Monday, January 6, 2014

Getting Back on Schedule

Every writer in the world has moments of doubt, moments of "but I don't wanna," moments where life interferes.  It's often very easy to slip back into the lethargic comfort of the couch-and-television world and bury the head in a never-ending deluge of Chuck Lorre and laugh tracks.  The trouble is, once  you do it, it gets harder and harder to detach the butt from the couch and return it to where it belongs:  The writing chair.

Believe me, I know.  It's been almost two years since I've written a word.  Imagine that for a moment.  From someone who had thirteen books published in ten years to not a single word written in almost two.  You can imagine the hell of trying to get back on track.

If you don't know, 2012 and 2013 were the worst years of my life.  In 2012, my wife was diagnosed with cancer, and I just quit writing because I couldn't concentrate.  I was so concerned with caring for her that the creative muse just wouldn't come.  Actually, my wife was my muse, so there's that.  Then in 2013, my wife's father died, then my uncle dropped dead of a heart attack, then my wife passed.  Less than four months later, my mother passed unexpectedly.  You could say I took a beating.  But that's not the point of this post.  

A wise man said:  "A writer who waits for ideal conditions under which to work will die without putting a word on paper." (E.B. White)

To me, writing is an exercise of the soul, a big part of the definition of who I am.  To deny that is to deny myself.  So it's time to get back to work. Which brings me to the point of this post:

You need a routine.  You need to set a goal.  You need to reach that goal, come Hell or high water.  If this is a real passion for you, and not just some hobby, you need to make this a priority.  Here's what my schedule is:  When I'm working on a project, I write 1000 words a day.  When I'm not working on a project, I dedicate at least an hour a day to coming up with ideas and writing them down.  The key there is that I'm writing them down.  Anyone can sit in front of a television (hereafter called the "Great Enemy") or the X-Box (hereafter called the "Great Time-Suck") and claim to be coming up with ideas. But the act of writing them down is important.  Putting fingers to keys, putting butts in writing chairs, gluing eyes to the page, these are things that every writer must do daily.  

Think of it in terms of an athlete.  To do the things they do, athletes must train.  They must give their muscle memory.  They must stretch and build and develop a routine to make them stronger, faster, and tougher.  Repetitive strikes.  Repetitive running.  Work a technique until it becomes second nature.  In MMA, we drill ground defenses until they become instinct.  We drill combinations until they become reflex.  If you slack off in your training, your muscles atrophy.  Your abilities slow. 

In terms of writing, your imagination, your typing skills, are just like any other muscle.  You must use it, feed it, exercise it every day or it will atrophy.  At my peak, I could type 92 words a minute.  Now, I'm down to about 75.  Why?  Because I let two years go by.  Do I regret them?  No.  I spent the time doing exactly what I needed to do.  But now it's time to get back in the gym and pound my mind back into shape.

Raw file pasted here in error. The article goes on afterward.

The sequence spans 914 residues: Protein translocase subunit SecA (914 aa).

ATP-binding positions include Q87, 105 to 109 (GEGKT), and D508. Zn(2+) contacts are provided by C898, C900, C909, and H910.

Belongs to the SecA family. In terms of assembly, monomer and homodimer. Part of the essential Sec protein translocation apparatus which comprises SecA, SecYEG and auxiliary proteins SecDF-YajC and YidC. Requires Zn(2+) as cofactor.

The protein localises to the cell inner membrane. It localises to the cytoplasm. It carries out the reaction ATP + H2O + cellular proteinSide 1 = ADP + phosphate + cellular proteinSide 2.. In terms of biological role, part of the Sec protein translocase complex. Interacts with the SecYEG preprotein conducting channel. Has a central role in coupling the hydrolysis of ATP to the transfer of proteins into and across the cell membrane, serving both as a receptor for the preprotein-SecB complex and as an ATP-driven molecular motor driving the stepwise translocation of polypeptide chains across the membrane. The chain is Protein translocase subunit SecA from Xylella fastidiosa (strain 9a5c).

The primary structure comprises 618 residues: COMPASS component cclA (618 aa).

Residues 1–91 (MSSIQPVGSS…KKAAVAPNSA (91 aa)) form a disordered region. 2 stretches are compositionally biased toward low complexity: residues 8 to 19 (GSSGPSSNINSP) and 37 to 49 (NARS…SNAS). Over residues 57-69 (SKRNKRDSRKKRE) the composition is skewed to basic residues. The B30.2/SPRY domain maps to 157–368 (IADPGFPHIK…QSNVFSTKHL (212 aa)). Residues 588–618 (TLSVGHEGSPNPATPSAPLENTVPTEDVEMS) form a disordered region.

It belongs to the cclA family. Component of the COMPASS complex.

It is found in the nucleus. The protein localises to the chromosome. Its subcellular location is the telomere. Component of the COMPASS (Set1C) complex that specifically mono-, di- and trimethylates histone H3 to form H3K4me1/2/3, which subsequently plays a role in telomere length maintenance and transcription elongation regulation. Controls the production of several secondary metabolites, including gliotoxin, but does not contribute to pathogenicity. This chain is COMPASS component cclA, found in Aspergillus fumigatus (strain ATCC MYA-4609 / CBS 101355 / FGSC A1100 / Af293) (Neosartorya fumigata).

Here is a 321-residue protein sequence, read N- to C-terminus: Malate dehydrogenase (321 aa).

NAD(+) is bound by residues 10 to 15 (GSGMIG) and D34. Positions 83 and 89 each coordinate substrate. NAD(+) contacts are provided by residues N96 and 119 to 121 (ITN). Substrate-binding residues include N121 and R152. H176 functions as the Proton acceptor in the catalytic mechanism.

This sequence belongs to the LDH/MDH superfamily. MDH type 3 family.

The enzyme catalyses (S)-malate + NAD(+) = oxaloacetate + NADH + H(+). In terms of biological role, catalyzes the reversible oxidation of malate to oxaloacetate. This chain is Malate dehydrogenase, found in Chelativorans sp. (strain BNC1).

But, I can hear you say, fighters and athletes take breaks, right?

Sure they do.  After the big fight or post season, they're entitled to take a break.  MMA fighter Chris Leiben trained for six months for a fight, watched his diet, won his fight, and then ordered a large pizza and binge-watched his favorite shows that he missed.  There's nothing wrong with that.  For you, the writer, the time to take that post-season break is after the novel is done.  After it's been proofed.  After it's been shipped off to the agent.  After it is out of your hands.  And, believe me, you'll need a break.  But don't let yourself go for more than a month before sitting down at your writing desk and starting again.  Ask anyone who has let themselves get out of shape.  Getting back into shape is hell. 

So that's it.   Set a goal.  Build a routine.  Flex the mental muscles.  I've told you mine.  

What's yours?


  1. Possibly taking on a new job that will grant me much more time to write, edit and submit as well as see the world.

  2. I think "life" sometimes gets in the way no matter how much we train and make a routine. But getting back to it as soon as you can is important. I know, for me, my husband's accident, surgery, work, etc. has taken a lot of time away from my writing, but in return I've had experiences that will only add to my writing later. Now, I prepare for retirement from the U.S. military/Navy. With the cutbacks on Vet pay, and increasing requirements to pay a percentage of medical bills, I won't be able to live off of my retirement. I'll have to work part time to continue to support my family. But that's still a lot less than working full time at a job other than writing, and I'm looking forward to the extra time crafting new work. The real trick will be making sure I use that extra time for creating a novel or short stories. Great posting, Scott. You bring up some important points to consider, and as you said, "Getting back into shape is hell." Avoiding the "Great Time Suck," and the "Great Enemy" are important . . . just as important as making sure your read some novels during or in-between writing. Reading allows you to pick up words you might not have heard before, to visualize something new, or conceptualize something old in a way you might now have before! It's a great way to send your imagination running . . .! And now, it's time for my own "butt in chair" writing before bed (along with a glass of wine). Keep on working out! Keep on writing!